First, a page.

On January 31,2015 as part of the Reelout Film Festival in Kingston, I attended the film Lives Worth Living. I had never been to a film festival and did not know what to expect. I went into the Screening Room where there was a line up of people at the door, we walked into a small theater and a man came up to the front to provide a background on the short films we were going to be watching. Unlike the majority of the movies I watch which contain a heterosexual matrix, Lives Worth Living contained multiple gender identities and many sexualities that one may identify with. Lives Worth Living was a series of short films that displayed many issues in modern day society that contain cross-cultural relevance. The series of films were all extremely unique and each displayed a very different way of telling a story. The first was a tape recording where a narrator described the pain of losing her brother. The simple visuals allowed all the focus to be on the words and the pain displayed in the author’s voice. The second film was a beautiful silent film that displayed two men overcoming obstacles and seemingly impossible differences to fall in love. This was an incredible film that would most likely not get much media attention because the lead characters were sexual minorities.
My personal favorite film featured another sexual minority, an LGBTQ women struggling with anxiety who attempts to hide her anxiety because she thinks then she will have a better chance of the woman she loves loving her back. Most modern day popular movie are shown through a lens of androcentrism, with the movie being about how the overly sexualized female can gain the attention of the male. Everything is centered on the man and how the woman can please the man to win his attention. This movie is very much the opposite, with two female leads it adds an interesting dynamic where it is not about a female trying to please a man, but instead 2 females being honest and open with each other and forming a relationship based upon that. This movie is my favorite because there are so many places where the viewer can think deeper into the film. The main character struggles with anxiety, the anxiety is especially prevalent when she is in situations where others could judge her, the female lead character does not dress like a stereotypical female, but instead chooses to wear traditionally male clothing. Children are often raised with gender socialization; children are taught because they have a specific sex they should act a certain way. (Boundless, 2014) When children choose to go against societal pressures and dress how they choose to, they are often judged and ridiculed which can cause many stresses in their lives, often disorders such as anxiety can be developed as well, this could have been the cause of some of the women in the films anxiety.
In the media today, the main feature films are based on characters with heterosexual privilege. They are commonly white, upper class, physically attractive, heterosexual people, if there are people of color or of a lower socioeconomic status they are typically placed in highly stereotypical roles. In Lives Worth Living, the minorities that are typically marginalized in society and not displayed in the media were the featured roles. One short film was about Phantom Rude who was a transgender drag queen. The movie was a documentary on Phantom Rude’s life, the appeal in watching this movie is that for those of us who are bound by our white privilege in that we commonly view movies that pertain to our place in society, with actors who are similar to the majorities of society, there is often a high underrepresentation of minorities. Our white privilege blinds us to the needs of those around us, (MacIntosh, 1989) Watching Phantom Rude’s story provided the viewers a glimpse into the lives of those who are often cast out by society. Watching Phantom Rude’s story illustrates that so many people who are marginalized have incredible lives and stories that we never get to see.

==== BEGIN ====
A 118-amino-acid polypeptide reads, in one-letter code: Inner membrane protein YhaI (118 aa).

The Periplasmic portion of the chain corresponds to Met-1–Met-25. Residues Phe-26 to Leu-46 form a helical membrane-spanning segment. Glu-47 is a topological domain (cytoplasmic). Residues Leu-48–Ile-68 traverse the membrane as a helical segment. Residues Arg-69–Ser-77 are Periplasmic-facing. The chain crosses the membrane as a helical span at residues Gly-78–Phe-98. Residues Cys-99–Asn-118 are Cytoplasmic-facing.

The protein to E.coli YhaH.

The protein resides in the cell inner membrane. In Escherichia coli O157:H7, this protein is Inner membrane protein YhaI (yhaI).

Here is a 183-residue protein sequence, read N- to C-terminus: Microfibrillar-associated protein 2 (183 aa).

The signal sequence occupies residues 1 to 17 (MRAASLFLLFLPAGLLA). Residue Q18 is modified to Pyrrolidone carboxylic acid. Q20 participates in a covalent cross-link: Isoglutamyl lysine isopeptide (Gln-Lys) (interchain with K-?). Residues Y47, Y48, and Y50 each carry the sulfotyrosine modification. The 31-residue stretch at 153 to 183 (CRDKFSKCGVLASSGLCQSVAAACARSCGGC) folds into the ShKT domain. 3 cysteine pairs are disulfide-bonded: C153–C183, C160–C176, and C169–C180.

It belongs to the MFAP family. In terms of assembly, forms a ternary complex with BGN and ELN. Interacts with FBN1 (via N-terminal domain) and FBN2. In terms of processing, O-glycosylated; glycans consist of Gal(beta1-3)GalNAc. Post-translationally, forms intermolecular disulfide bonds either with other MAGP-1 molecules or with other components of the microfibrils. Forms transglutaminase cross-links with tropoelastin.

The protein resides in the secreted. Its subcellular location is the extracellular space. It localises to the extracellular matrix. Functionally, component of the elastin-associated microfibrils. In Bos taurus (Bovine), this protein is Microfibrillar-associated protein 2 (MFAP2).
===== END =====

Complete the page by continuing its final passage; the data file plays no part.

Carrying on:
The short film in Lives Worth Living all demonstrated different forms of intersectionality. In one film there was a girl who was struggling with anxiety and the fear of letting people know what she was struggling with. She was also struggling with society marginalizing her because she identified as LGBTQ. Both these issues are interlocking and both cause oppression. Telling people about her anxiety would not completely provide the freedom she is searching for, she must also find people who will support her and encourage her in her sexuality. Fixing one if the issues would still leave her facing oppression. The main character must find support for both of the struggles she is facing in order for the oppression to be resolved. Simply finding support for one of the forms of oppression would not solve the issue because the oppression would still be there. Phantom Rude also faces oppression because he is lower class as evident in that he is living out of a van, and also LGBTQ. Phantom Rude experiences oppression for being lower class and for being transgender. If one of these oppressions were to be alleviated, the problem would still be present as there would still be oppression based on the remaining circumstance that would still exist.
Overall Lives Worth Living was a very well done film. It highlighted people who were often marginalized by society however had incredible stories to tell. It brought to light issues that society likes to pass over such as oppression faced by LGBTQ, suicide, mental illness, and treatment of those living in poverty. Watching Lives Worth living was a very eye-opening experience that I would highly recommend.
“Gender Socialization – Boundless Open Textbook.” Boundless. N.p., n.d. Web. 11 Feb. 2015.
“Lives Worth Living Shorts Program.” Reelout. Reelout Arts Program Inc., n.d. Web. 9 Feb. 2015.
MacIntosh, Peggy. “White Privilege, Unpacking the Invisible Backpack” Web. 9 Feb. 2015.